Jim Densham, Senior Land Use Policy Officer with RSPB Scotland, is back with another blog on the For The Love Of campaign we are involved with. 

For The Love Of Scottish Machair...

Last week on this blog I wrote about the new climate campaign that we are involved in (FTLO for short). I also gave you the web address so that you can add what you love and why you love it, have you had a go yet? www.rspb.org.uk/fortheloveof

Machair on the Isle of Coll, photo by Jim Densham

Some weeks back I added Scottish Machair to the FTLO website, as the thing I love. Machair is one of Scotland’s most unique and remote habitats, but also a fragile and threatened one. It is basically a low-lying coastal shell-sand rich soil meadow habitat which hosts the most fantastic display of rare flowers in spring and summer.

In the summer of 2012 I visited the Scottish islands of Coll and Tiree during a sabbatical and saw machair for the first time. It was a bit late in the year for the best flower spectacle but still awesome.

Our man on Tiree, John Bowler, showed me ‘The Reef’, a low-lying large flat machair plain to the east and south of the airport, almost bisecting the island. It’s a sensitive spot so not a reserve that the RSPB openly advertises. It’s great for nesting lapwing and for wildfowl in the winter.  

Crossapol on the Isle of Tiree, photo by John Bowler

Between The Reef and the sea is a stretch of sand dunes. These are eroding at an alarming rate due to the storms which seem to be more frequent and from a more southerly direction in recent years. At The Reef the sand isn’t blowing inland to create new dunes but rather washing away at a rate of approximately half a metre per year and in some places the dunes are now very low and narrow.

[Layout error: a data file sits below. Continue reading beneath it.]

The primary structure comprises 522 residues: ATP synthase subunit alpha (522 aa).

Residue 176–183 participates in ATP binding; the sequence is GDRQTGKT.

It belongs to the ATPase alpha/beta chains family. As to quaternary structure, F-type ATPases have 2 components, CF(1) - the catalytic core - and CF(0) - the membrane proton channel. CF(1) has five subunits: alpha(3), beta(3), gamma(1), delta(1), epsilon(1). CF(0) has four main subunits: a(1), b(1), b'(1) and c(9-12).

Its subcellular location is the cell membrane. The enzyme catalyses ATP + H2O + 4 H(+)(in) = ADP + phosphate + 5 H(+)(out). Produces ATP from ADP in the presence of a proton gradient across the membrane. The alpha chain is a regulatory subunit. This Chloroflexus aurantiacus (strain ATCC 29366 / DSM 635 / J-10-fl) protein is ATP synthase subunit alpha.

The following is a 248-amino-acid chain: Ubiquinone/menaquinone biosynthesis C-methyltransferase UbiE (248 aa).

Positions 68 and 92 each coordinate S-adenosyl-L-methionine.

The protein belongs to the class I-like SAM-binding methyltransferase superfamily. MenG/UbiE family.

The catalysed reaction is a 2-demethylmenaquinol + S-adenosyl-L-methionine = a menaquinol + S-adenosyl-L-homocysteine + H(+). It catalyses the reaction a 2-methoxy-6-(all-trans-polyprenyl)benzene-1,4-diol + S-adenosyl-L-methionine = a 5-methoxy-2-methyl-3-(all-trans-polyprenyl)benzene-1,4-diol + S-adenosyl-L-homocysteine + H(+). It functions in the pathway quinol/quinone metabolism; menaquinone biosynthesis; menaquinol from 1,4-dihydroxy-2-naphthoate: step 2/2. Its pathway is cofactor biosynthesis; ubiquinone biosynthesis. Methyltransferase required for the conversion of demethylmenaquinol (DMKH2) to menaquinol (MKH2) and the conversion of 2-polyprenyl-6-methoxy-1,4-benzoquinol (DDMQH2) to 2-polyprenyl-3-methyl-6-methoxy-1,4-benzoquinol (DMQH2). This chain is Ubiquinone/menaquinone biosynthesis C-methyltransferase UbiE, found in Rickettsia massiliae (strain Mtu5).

If the sea did wash through the dunes it is hard to say how long any inundation might last or how nature would respond and adapt. Some machair would be lost as the saltwater wouldn’t be favourable to it, instead saltmarsh might take hold permanently.

Hebridean Spotted Orchid at The Reef on Tiree, photo by Jim Densham

Machair is under threat throughout the Hebridean islands because of climate change causing sea level rise and more extreme weather events. Once it’s gone, it’s gone - we can’t just create more of this unique habitat in other places. All we can do is manage the machair that we have so that it is in the best condition possible for the wildlife that depends on it and for us to enjoy.

The best thing to stop the loss of machair is to cut our carbon emissions and put a halt to climate change as soon as we can. So, For The Love Of Scottish Machair, let’s do something about climate change.